Sunday, just below the high concrete walls of the Bluestone Dam, a group of southern West Virginians met to celebrate Mother Earth.
Surrounded by warm weather, the bright green buds of springtime and the sounds of youth baseball, the group met at Bellepoint Park not only to celebrate but also to learn.
The Summers County community gathering was joined in spirit by millions around the world celebrating Earth Day, known internationally as International Mother Earth Day.
“We’re all here,” said Hinton resident Harry Peck. “I think we’re all realizing we need to take good care of everything and that we’re all part of this.”
Peck cited the state’s history with railroads, coal mining and chemical industry as reasons that those in the Mountain State should be aware of the environment and added that he thought that the citizens of Hinton are doing a good job of acting toward the environment in a healthy way.
Preparing to open an art gallery, Peck said that taking care of the environment and beautifying the state will do wonders when attracting people to come to the Mountain State.
While environmental concerns may be oftentimes confusing, Peck offered simple advice that anyone can follow.
“Just not litter,” the Hinton resident said.
While not littering will go toward that beautification effort, Peck was also on hand at the celebration to add some more beauty to the world through art.
Peck supervised children in attendance as they painted a bee box belonging to the Appalachian Beekeeping Collective.
Terri Giles with Appalachian Headwaters, the nonprofit that runs the collective, said that Summers County has been more than receptive when it comes to Earth Day.
The collective was on hand at the celebration with a viewable hive and with information to share on how important bees are to nature.
“It’s exciting because there are so many young people who are interested in seeing the bees, but it also sets the stage for people that care about the environment to know that bees are such an important part of the ecosystem,” Giles said.
According to Giles, every one in three bites we take of food is because of the pollination of bees.
“Without them, we wouldn’t have all the things that we enjoy, the variety of food that we enjoy,” Giles continued.
Giles urged the public to plant native flowers and not to use pesticides, adding that one of the big reasons the collective was started in this portion of the state was because of an absence of pesticide use in the past.
According to Giles, the honey produced by the collective is great-tasting and pesticide-free.
“You can’t say that about most honey in this country,” Giles said.
The health of the environment and the health of bees plays a direct role in the success of Sprouting Farms, a Summers County agricultural incubator nonprofit.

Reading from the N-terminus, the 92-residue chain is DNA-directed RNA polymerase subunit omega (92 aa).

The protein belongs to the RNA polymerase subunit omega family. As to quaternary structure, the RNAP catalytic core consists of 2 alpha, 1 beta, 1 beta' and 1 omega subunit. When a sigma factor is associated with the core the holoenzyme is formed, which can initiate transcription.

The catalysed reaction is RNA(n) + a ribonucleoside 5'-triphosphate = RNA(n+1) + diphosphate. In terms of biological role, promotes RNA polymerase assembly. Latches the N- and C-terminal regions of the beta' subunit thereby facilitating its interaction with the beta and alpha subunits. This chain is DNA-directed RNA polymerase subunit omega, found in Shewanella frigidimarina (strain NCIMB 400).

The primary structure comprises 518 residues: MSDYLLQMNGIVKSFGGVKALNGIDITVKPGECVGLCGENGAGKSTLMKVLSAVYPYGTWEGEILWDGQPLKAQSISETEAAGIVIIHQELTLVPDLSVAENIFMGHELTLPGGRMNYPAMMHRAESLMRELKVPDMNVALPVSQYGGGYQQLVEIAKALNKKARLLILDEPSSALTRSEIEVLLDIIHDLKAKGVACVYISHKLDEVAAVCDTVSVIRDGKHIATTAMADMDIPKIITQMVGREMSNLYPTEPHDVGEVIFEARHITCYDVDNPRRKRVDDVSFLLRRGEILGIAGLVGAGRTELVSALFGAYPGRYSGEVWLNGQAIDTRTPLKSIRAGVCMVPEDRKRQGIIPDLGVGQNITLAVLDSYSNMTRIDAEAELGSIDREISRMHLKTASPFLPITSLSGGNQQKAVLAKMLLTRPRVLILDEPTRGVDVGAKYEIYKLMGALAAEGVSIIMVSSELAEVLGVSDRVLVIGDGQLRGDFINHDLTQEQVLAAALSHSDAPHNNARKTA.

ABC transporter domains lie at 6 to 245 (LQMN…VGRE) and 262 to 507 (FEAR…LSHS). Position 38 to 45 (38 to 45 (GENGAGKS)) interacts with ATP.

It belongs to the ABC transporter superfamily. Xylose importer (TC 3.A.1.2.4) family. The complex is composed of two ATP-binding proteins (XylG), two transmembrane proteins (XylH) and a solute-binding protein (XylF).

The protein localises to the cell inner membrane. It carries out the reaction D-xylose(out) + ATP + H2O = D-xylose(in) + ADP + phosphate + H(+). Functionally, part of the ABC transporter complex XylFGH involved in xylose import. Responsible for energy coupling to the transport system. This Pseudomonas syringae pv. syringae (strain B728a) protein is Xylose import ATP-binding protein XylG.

“It’s good to see people coming out,” said Brad Moody, the resource manager for Sprouting Farms who was on hand to discuss the incubator and give the attendees tips on environmentally safe farming methods.
For Moody, growing crops and protecting the environment go hand in hand.
“It means protecting the soil,” Moody said, “to keep everything so that they will grow.”
As for protecting that soil, Moody said those who are growing their own crops should stay away from only growing one specific crop and should also source nutrients from multiple natural sources, including using a compost pile.
Andy Sheetz, the partnership coordinator with the West Virginia Department of Forestry, was also at the event as a form of outreach.
“We have the third most forested state in the country,” Sheetz said.
As a way to protect that resource, Sheetz was on hand to quiz the attendees on different types of local trees and to share with them some of the state’s programs to manage those trees.
The partnership coordinator was particularly proud of the state’s Mountaineer Treeways programs.
Through that program, Sheetz finds grant funds to purchase trees for organizations to plant on public land.
Through that planting and through events like Sunday’s, Sheetz sees the state managing its forest resources well.
“It’s a great celebration,” Sheetz said of the gathered crowd. “Great way to remind everybody to take care of the Earth. We’re all here and we all need to take care of it or it’s not going to take care of us.”
Nancy Martin, an event organizer, also shared the sentiment.
“It’s a beautiful, beautiful place and we need to preserve it,” Martin said.
While planting trees, environmentally friendly farming and beekeeping are options for some, Martin shared steps that everyone can take including not littering, using reusable water bottles and shopping bags, planting house plants and recycling.
“There’s some pretty easy steps they (the public) can take that would help a whole lot,” Martin said.
Citing the dangers of plastics, which are not biodegradable and harmful if burned, Martin keyed in on trying to minimize plastic use.
According to the Ocean Conservancy, nearly eight million metric tons of plastic enter the oceans every year, adding to a total of an estimated 150 million tons already in the ocean.
For Harry Peck, cleaning up litter and minimizing plastic use are common sense.
“I like living on this earth, taking care of it, and I hope others do too,” Peck said.
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